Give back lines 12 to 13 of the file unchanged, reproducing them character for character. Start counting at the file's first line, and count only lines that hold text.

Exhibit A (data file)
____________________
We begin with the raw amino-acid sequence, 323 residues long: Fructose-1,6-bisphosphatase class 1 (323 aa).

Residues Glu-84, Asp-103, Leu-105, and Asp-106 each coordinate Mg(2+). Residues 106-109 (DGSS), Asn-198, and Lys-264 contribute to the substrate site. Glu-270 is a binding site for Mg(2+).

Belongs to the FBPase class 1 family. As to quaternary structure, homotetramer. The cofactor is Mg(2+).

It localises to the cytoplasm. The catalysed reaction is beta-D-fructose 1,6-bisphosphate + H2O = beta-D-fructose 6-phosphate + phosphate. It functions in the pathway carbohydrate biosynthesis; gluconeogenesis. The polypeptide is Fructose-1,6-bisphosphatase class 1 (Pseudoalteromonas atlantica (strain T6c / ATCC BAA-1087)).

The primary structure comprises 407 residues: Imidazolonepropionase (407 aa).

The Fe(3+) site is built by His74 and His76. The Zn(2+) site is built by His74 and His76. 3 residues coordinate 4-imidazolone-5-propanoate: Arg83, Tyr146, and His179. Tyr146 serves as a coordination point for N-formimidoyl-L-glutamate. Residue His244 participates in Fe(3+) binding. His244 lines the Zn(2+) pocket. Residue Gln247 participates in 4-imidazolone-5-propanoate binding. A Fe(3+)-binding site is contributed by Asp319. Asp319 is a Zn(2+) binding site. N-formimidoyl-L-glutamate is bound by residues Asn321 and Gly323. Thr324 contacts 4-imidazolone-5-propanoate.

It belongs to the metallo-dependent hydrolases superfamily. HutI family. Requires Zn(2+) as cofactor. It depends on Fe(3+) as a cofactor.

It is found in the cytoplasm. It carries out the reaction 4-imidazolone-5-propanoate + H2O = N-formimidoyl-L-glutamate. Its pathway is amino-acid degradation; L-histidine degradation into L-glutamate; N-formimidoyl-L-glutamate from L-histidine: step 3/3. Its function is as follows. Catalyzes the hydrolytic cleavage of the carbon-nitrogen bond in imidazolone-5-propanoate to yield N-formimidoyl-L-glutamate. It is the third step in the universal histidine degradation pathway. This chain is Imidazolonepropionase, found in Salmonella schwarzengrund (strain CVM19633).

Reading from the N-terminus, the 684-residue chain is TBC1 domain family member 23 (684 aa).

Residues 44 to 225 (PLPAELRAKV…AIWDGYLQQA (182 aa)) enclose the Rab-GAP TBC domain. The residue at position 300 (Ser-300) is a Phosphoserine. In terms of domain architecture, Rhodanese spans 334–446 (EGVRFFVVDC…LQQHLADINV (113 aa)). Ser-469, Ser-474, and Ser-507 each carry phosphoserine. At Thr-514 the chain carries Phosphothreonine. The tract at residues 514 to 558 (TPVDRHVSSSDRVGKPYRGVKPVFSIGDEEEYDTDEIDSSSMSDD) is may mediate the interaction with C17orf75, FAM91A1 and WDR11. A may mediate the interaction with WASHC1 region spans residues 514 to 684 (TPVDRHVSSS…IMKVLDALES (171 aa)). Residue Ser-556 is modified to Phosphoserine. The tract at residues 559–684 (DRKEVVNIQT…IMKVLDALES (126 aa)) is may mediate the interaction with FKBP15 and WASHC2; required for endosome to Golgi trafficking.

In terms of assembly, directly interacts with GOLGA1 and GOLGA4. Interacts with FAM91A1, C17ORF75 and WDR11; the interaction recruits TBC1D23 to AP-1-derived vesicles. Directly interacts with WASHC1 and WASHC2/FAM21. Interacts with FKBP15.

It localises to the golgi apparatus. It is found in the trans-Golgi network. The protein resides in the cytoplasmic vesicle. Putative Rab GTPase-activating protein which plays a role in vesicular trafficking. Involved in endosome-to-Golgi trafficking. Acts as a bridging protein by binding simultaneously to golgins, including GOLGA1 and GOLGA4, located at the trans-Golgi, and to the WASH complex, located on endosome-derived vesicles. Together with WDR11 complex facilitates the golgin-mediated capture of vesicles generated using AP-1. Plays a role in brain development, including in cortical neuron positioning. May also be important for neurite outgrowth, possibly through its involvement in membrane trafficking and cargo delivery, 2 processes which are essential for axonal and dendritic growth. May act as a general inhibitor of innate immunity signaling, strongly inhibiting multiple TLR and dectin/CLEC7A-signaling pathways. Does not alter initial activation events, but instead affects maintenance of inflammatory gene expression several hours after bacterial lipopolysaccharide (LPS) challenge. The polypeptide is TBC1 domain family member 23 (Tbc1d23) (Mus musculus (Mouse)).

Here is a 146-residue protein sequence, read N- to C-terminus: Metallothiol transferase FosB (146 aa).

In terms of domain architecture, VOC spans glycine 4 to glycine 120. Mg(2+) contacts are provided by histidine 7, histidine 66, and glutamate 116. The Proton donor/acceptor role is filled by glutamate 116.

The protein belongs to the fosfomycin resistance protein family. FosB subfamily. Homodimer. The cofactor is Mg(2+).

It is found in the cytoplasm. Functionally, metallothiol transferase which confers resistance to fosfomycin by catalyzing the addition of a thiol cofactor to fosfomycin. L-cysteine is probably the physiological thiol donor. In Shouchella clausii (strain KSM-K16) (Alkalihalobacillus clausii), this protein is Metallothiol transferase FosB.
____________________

It localises to the golgi apparatus. It is found in the trans-Golgi network. The protein resides in the cytoplasmic vesicle. Putative Rab GTPase-activating protein which plays a role in vesicular trafficking. Involved in endosome-to-Golgi trafficking. Acts as a bridging protein by binding simultaneously to golgins, including GOLGA1 and GOLGA4, located at the trans-Golgi, and to the WASH complex, located on endosome-derived vesicles. Together with WDR11 complex facilitates the golgin-mediated capture of vesicles generated using AP-1. Plays a role in brain development, including in cortical neuron positioning. May also be important for neurite outgrowth, possibly through its involvement in membrane trafficking and cargo delivery, 2 processes which are essential for axonal and dendritic growth. May act as a general inhibitor of innate immunity signaling, strongly inhibiting multiple TLR and dectin/CLEC7A-signaling pathways. Does not alter initial activation events, but instead affects maintenance of inflammatory gene expression several hours after bacterial lipopolysaccharide (LPS) challenge. The polypeptide is TBC1 domain family member 23 (Tbc1d23) (Mus musculus (Mouse)).

Here is a 146-residue protein sequence, read N- to C-terminus: Metallothiol transferase FosB (146 aa).